As the UK moves forward in relaxing lockdown parameters, museums, galleries, and other arts and cultural organisations are anxious to have foot traffic once again. However, the anticipation of normalcy is tinged with a new report that found UK creative industries (an umbrella that includes many industries, from the visual arts to radio production) are set to see a £74 billion dip in revenue this year, the effects of which are sure to be felt for years.
Published today, Oxford Economics’ “The Projected Economic Impact of COVID-19 on the UK Creative Industries” predicts that the creative industry within the UK is “on the brink of devastation” as one in five creative jobs are expected to be cut this year. The report backs up the concerns of an open letter penned and signed in April by more than 400 artists, creatives, and cultural figures – including Anish Kapoor, Grayson Perry, and Jonathan Pryce – sent to the UK government, calling on them to intervene in order to avoid the UK becoming a “cultural wasteland.”
If the report’s figures become reality, 2020 will see a £29 billion fall in GVA (gross value added), representing a 25 percent decrease from that of 2019. The report anticipates that a total of 406,000 jobs within the creative industry will be lost, a figure that is nine times the number of people employed by British Airways. Of the jobs at stake, 119,000 would be those who are permanently employed creative workers and another 287,000 would be freelance roles.
The report is particularly bleak given that before the pandemic hit, the creative sector was growing five times quicker than the overall economy. Prior to the impacts of COVID-19, more than two million people were employed by creative industries while the industry, as a whole, contributed £111.7 billion to the economy, beating out the combined contributions of the automotive, aerospace, life sciences, and oil and gas industries.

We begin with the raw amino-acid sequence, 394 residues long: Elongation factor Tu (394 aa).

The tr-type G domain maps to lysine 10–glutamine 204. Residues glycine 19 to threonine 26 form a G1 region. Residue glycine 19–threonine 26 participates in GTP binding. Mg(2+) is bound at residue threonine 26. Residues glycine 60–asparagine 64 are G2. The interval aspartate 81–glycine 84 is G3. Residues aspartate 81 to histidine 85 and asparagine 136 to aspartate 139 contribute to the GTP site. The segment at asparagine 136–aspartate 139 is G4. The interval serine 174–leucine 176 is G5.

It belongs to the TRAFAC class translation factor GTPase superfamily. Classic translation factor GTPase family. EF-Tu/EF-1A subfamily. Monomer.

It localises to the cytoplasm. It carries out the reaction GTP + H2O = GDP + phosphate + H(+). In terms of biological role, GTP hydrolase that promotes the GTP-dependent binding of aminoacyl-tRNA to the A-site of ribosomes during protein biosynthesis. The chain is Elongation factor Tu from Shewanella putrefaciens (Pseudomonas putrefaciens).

Caroline Norbury, MBE and CEO of Creative Industries Federation, was one of many leaders within the creative sector to urge the UK government to take action stating: “Our creative industries have been one of the UK’s biggest success stories but what today’s report makes clear is that, without additional government support, we are heading for a cultural catastrophe. If nothing is done, thousands of world-leading creative businesses are set to close their doors, hundreds of thousands of jobs will be lost and billions will be lost to our economy. The repercussions would have a devastating and irreversible effect on our country.”
The report was released just a day after Art Fund pledged £2 million in grants to aid museums and galleries across the UK that have been heavily impacted by the pandemic. In May, Art Fund released their own report, which found that 85 percent of UK directors were concerned about how museums and galleries will move forward even as lockdown lifts. “The future of our museums and galleries, which are so vital to society, is far from certain,” said Art Fund director Jenny Waldman who encouraged any museum or gallery immediately at risk to contact the Fund. “However,” she continued, “these steps alone will not secure the future – more help is required.”
Waldman’s concerns, which echo those of many within the creative sector, are now even more poignant in light of Oxford Economics’ findings. Oxford Economics’ entire report can be found here.